A New York Post editorial about President Bill Clinton's September 2005 trip to Kazakhstan with Canadian mining financier Frank Giustra misleadingly characterized Giustra as "a newcomer to uranium mining" and suggested he was able to secure mining agreements because of his connection to Clinton; in fact, Giustra reportedly had been involved in other Kazakh mining deals at least as far back as 10 years ago. And a Washington Post editorial misrepresented a New York Times report of a quote by Moukhtar Dzhakishev, the president of the Kazakh company that reached the uranium mining deal with Giustra, falsely suggesting that Dzhakishev had acknowledged that Clinton's presence had played a role in Dzhakishev's willingness to reach a deal with Giustra.
In a New York Post column titled "Bam: Our 1st Woman Prez?" Lucy Berrington and Jeff Onore claimed that Sen. Barack Obama "is like a woman: slim, good looking, with long elegant fingers, appealingly dressed -- all terms more typically ascribed to female candidates," adding, "By the end of this year we might indeed have our first woman president -- but not necessarily Hillary." Berrington and Onore also claimed that Sen. Hillary Clinton "has long been accused of androgyny -- trying to sound like a man, flexing her rhetorical muscle," and that Sen. John Edwards' "appeal to female voters is more as a cute 8-year-old boy."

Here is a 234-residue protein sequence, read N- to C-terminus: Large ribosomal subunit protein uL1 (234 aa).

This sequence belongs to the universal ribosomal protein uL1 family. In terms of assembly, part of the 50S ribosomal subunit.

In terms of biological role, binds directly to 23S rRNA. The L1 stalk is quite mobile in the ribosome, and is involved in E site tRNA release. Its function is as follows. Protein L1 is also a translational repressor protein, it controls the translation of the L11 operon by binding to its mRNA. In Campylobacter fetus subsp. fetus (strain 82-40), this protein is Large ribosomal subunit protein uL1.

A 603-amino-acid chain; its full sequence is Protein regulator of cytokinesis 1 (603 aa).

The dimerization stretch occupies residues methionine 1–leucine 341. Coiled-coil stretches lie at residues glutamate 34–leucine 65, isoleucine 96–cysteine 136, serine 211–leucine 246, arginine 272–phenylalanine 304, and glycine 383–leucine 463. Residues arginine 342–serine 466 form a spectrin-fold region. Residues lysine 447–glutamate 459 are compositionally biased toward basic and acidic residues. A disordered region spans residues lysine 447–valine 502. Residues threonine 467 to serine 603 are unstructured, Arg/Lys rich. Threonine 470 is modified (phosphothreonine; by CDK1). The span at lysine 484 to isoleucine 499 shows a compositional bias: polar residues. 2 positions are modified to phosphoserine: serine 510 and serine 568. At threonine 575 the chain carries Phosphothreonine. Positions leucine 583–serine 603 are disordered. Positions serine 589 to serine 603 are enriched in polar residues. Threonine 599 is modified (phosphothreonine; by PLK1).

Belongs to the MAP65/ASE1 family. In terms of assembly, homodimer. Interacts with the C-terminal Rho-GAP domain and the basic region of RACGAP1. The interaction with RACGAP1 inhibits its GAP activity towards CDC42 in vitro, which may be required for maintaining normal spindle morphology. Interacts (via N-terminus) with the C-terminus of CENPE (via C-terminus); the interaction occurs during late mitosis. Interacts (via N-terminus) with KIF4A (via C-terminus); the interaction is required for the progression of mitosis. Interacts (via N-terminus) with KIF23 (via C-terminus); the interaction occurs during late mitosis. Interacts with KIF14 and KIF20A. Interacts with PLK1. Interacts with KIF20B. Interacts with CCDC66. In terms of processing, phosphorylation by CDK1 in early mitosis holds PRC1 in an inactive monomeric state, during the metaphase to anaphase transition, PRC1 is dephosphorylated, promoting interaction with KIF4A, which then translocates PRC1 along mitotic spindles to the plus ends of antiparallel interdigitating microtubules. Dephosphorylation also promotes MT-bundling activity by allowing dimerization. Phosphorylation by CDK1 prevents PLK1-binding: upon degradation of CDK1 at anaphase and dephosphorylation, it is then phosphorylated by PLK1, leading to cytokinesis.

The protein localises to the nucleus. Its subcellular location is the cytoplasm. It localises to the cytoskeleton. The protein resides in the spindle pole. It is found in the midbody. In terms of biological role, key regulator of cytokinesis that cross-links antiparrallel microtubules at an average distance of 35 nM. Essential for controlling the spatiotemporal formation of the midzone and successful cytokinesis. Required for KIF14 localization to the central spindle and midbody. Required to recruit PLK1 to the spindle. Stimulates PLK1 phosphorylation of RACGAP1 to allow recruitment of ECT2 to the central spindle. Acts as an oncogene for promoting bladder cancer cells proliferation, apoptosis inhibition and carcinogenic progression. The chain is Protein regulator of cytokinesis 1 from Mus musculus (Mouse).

A New York Posteditorial claimed that a New York Times article reported that the William J. Clinton Foundation's "donations are up 70 percent since" Sen. Hillary Rodham Clinton's presidential campaign "got under way." But the Post left out a link made by the Times between the increased contributions and expansion by the foundation into global issues.
A New York Post article reported that Congress plans to vote on "a bill that leaves in place the legal hurdles in the Foreign Intelligence Surveillance Act [FISA] -- problems that were highlighted during the May search for a group of kidnapped U.S. soldiers." Hurt suggested that the "legal hurdle" was that "[t]he FISA law applies even to a cellphone conversation between two people in Iraq, because those communications zip along wires through U.S. hubs, which is where the taps are typically applied." In fact, the bill specifically provides that "a court order is not required for the acquisition of the contents of any communication between persons that are not United States persons and are not located within the United States," even if those communications are routed through U.S. hubs.